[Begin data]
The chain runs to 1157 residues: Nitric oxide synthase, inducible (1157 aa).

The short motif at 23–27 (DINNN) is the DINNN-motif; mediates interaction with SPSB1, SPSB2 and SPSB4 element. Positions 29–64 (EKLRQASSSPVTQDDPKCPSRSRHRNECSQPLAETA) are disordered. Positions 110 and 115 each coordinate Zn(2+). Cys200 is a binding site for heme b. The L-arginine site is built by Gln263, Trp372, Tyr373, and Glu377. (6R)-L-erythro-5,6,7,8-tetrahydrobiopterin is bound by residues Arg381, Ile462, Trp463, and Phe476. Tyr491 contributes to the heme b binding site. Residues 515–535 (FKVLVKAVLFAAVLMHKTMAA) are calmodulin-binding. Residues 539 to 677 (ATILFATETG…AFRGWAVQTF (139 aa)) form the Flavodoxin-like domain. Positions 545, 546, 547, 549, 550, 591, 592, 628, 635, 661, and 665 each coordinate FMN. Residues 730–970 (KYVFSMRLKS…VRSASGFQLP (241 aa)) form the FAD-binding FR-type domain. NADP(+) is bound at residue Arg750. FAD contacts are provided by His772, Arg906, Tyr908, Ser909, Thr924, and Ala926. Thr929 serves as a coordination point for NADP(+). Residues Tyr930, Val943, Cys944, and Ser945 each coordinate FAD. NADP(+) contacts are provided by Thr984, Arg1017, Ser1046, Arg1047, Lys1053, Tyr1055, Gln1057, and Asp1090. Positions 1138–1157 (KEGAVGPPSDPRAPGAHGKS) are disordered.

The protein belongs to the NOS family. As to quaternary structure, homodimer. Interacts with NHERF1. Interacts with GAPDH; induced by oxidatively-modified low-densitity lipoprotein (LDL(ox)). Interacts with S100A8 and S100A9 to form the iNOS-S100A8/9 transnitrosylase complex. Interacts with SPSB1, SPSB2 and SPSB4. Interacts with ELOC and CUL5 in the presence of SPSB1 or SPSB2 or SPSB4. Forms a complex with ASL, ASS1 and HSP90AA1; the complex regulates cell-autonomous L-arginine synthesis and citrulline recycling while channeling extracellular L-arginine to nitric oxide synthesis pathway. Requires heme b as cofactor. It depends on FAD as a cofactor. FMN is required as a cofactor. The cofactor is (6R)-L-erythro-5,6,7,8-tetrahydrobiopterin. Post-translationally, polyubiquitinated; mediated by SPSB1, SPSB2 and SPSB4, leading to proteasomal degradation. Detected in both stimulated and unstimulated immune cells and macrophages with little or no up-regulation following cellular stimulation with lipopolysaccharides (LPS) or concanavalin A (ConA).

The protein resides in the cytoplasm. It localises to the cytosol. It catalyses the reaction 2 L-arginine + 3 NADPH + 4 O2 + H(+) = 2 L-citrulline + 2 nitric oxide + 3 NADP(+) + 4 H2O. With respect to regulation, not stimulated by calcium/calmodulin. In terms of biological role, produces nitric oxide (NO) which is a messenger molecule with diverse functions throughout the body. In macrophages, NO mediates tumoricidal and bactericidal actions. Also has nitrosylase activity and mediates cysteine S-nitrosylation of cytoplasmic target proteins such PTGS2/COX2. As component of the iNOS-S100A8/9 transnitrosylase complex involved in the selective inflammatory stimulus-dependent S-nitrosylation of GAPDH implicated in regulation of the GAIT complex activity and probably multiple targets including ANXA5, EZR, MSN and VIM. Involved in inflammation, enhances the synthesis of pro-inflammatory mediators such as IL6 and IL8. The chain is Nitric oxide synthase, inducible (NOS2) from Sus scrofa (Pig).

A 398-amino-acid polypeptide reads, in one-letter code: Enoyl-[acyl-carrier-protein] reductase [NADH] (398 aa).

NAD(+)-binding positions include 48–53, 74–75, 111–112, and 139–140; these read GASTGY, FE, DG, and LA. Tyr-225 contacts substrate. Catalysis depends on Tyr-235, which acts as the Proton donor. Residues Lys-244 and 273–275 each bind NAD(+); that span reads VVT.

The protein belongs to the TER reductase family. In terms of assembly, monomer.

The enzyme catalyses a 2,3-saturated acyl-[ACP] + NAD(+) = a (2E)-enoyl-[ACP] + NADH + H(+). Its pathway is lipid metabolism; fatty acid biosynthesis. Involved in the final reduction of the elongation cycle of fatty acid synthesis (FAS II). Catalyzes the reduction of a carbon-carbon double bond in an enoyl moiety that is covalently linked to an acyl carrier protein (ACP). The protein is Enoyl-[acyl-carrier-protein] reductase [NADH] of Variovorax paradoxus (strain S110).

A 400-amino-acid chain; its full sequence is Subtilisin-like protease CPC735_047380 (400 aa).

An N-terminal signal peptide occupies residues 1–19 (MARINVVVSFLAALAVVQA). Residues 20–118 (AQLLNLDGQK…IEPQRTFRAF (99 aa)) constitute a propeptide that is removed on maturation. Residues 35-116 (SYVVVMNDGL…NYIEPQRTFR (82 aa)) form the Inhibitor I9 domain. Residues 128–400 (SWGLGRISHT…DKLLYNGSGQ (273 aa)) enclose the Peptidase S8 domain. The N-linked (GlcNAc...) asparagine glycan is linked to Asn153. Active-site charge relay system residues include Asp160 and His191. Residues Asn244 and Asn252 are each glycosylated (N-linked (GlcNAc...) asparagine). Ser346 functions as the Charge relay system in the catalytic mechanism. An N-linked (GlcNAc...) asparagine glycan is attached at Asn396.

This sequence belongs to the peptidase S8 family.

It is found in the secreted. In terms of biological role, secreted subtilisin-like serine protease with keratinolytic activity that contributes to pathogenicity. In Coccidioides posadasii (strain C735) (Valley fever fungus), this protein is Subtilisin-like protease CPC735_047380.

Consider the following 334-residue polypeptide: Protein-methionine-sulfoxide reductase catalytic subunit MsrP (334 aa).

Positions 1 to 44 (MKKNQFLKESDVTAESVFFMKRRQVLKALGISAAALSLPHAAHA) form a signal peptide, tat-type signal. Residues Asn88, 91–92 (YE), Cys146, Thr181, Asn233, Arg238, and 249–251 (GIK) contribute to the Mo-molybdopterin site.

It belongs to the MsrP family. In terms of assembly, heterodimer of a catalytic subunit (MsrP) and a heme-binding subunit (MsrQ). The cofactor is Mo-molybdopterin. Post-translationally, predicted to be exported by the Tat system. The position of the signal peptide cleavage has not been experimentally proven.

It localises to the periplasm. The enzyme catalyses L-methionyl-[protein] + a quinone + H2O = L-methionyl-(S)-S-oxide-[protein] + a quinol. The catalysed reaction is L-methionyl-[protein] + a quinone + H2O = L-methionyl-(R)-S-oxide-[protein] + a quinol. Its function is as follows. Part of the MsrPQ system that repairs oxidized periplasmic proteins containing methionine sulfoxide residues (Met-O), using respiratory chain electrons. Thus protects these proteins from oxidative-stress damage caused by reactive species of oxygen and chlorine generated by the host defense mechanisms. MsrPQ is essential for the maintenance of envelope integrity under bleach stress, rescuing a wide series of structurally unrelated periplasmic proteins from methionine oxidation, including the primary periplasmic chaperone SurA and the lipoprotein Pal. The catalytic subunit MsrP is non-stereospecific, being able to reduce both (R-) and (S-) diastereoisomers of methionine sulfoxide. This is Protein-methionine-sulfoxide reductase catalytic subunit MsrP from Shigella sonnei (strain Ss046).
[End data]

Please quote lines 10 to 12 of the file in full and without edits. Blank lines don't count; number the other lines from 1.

An N-terminal signal peptide occupies residues 1–19 (MARINVVVSFLAALAVVQA). Residues 20–118 (AQLLNLDGQK…IEPQRTFRAF (99 aa)) constitute a propeptide that is removed on maturation. Residues 35-116 (SYVVVMNDGL…NYIEPQRTFR (82 aa)) form the Inhibitor I9 domain. Residues 128–400 (SWGLGRISHT…DKLLYNGSGQ (273 aa)) enclose the Peptidase S8 domain. The N-linked (GlcNAc...) asparagine glycan is linked to Asn153. Active-site charge relay system residues include Asp160 and His191. Residues Asn244 and Asn252 are each glycosylated (N-linked (GlcNAc...) asparagine). Ser346 functions as the Charge relay system in the catalytic mechanism. An N-linked (GlcNAc...) asparagine glycan is attached at Asn396.

This sequence belongs to the peptidase S8 family.

It is found in the secreted. In terms of biological role, secreted subtilisin-like serine protease with keratinolytic activity that contributes to pathogenicity. In Coccidioides posadasii (strain C735) (Valley fever fungus), this protein is Subtilisin-like protease CPC735_047380.